ni ada korek dari net sket..
With the recent Government's intention to hike petrol prices based on RON ratings, with RON95 at RM 1.75 and RON97 at RM 2.00, what exactly is RON ratings anyway? Well... this article is dedicated to satisfy your curiousity and quench your thirst for knowledge toward this RON thingy..
So what is RON? He's definitely not your next-door neighbour. What does the RON number mean in regard to petrol?
Unleaded fuels carry a RON (Research Octane Number) rating. Put simply, RON determines petrol’s ‘anti-knock’ quality or resistance to pre-ignition; or if you want to put in another way, the Octane Number denotes its resistance to detonation.
If you run your vehicle on low octane petrol you might notice a ‘knocking’, ‘rattling’, or ‘pinging’ sound (as it’s often called), which means the fuel is detonating instead of burning smoothly. This is not only a waste of energy, but it can also damage your engine in the long run. Burning is the desired effect of any internal combustion engine (not an explosion per se).
Fuel with a higher octane number suitable for your vehicle’s engine will eliminate knocking. Older cars that were designed to run on a lower RON fuel can also benefit from a higher RON, because the older the car and the higher the kilometres, means the engine will have a greater propensity to knock. This is mainly caused by a build-up of contaminants and carbon deposits which, when hot, can cause pre-ignition.
Rotary engines suffered from this too. As carbon deposits build up on the three apex seals of each rotor, the deposits get so hot, they glow orange with heat and then bang…detonation!
If you’ve ever seen an apex seal with what looks like burnt, corroded and ‘blown’ corners, you’ll know why. So in effect, a higher RON fuel when used in these situations will have a much higher threshold to detonate, therefore reducing that nasty characteristic of detonation.
98 RON is promoted as providing excellent fuel economy. It has low levels of benzene, sulphur and lower aromatics: its sulphur content is 10 times lower than the national standard for unleaded fuels.
For performance cars, 98 RON go-go juice is the norm. But does a car that is designed to run on 95 RON fuel run better on 98 RON fuel? Some swear by it, but from what I have seen, I have no evidence to sustain that theory. Sure, you may get better mileage, but I am skeptical that we would see measurably positive results on the dyno. However, there are certainly exceptions to any rule, and there are just so many variables to consider it’s not worth turning the discussion into argument.
The basic principles of internal combustion technology in cars has changed little; where things have changed however is in programming and in the sophisticated fuel management systems (such as knock sensors) of modern cars.
Some engines are fitted with a device called a knock sensor. Regardless of whether your vehicle has a knock sensor or multiple knock sensors, if it has high mileage, a higher RON fuel would be the most mechanically sympathetic thing to do. Why is that?
You see the knock sensors in your engine (if equipped) have a job to do. They protect your engine from knock by retarding timing; but here is the thing - your car ‘has’ to knock first before the knock sensors can do their job! This is not a good start in the first place. When an engine ‘knocks’ the engine temperature soars, and with most modern engines using an all alloy block, heat is bad… very bad.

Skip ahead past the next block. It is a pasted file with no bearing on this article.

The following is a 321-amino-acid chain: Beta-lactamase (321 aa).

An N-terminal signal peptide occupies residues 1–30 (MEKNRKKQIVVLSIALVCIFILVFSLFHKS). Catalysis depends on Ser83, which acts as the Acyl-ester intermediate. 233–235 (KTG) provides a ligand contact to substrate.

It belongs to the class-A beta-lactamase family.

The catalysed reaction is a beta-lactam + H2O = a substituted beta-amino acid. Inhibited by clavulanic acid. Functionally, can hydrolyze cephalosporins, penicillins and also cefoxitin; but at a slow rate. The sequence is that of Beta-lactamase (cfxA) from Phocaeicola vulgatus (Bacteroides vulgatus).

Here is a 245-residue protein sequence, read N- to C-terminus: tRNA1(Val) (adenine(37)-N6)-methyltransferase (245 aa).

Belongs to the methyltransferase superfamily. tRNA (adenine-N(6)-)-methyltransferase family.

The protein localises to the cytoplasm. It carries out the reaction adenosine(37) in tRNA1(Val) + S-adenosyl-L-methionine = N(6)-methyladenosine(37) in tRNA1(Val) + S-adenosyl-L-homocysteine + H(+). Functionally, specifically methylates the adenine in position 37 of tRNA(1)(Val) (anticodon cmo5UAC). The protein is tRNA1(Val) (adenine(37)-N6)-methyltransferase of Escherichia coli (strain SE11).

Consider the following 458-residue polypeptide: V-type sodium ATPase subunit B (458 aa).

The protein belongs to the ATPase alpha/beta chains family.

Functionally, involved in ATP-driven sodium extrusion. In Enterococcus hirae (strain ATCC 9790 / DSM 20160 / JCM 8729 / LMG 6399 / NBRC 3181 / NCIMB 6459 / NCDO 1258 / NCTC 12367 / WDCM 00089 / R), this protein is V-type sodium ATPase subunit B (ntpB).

Older engine blocks were commonly made from iron, and iron has a much higher melting temperature (at around 1,500 degrees centigrade) whereas an alloy block (we’re generalising here) melts at around half that temperature (being approximately 800 degrees centigrade).
Having first-hand experience with race engines that run an engine management system like a MOTEC tuned for a race fuel like ELF W.L.F (World Rally Fuel) at 102 RON ( the FIA limits for racing fuel is 102 octane), I’ve seen an engine ‘melt’ internally after just getting a ‘whiff’ of 98 RON when the engine was tuned for 102. Temps went through the roof and the engine was a throw-away proposition. This gets pretty expensive, let me tell you.
Of course this doesn’t happen anywhere near as dramatically with passenger cars built for consumer use, and most race engines don’t employ knock sensors to retard timing. It does however illustrate - at the higher end of the spectrum - just how important running the right RON for an engine can be and just how serious knock is.
So what does all this RON nonsense mean to the average motorist? Does it give you more power like many people suggest? Can you really ‘feel’ that extra power via the driver’s seat? Does a higher RON fuel equal better fuel consumption? The answer to these questions is somewhere between “maybe” and “yes”, but it depends a lot on your car, its state of tune, and how you drive.
So what do you next time you find yourself at the petrol pump?
My advice is reach for the better stuff. Not only are you “spreading the love” to your engine, but you will likely see better mileage and you will be doing your bit for the environment. On the whole, the higher the RON, the cleaner the emissions.
Till next time, Happy and safe motoring.
p/s: tapi awat rasa mcm x smooth ha? hahah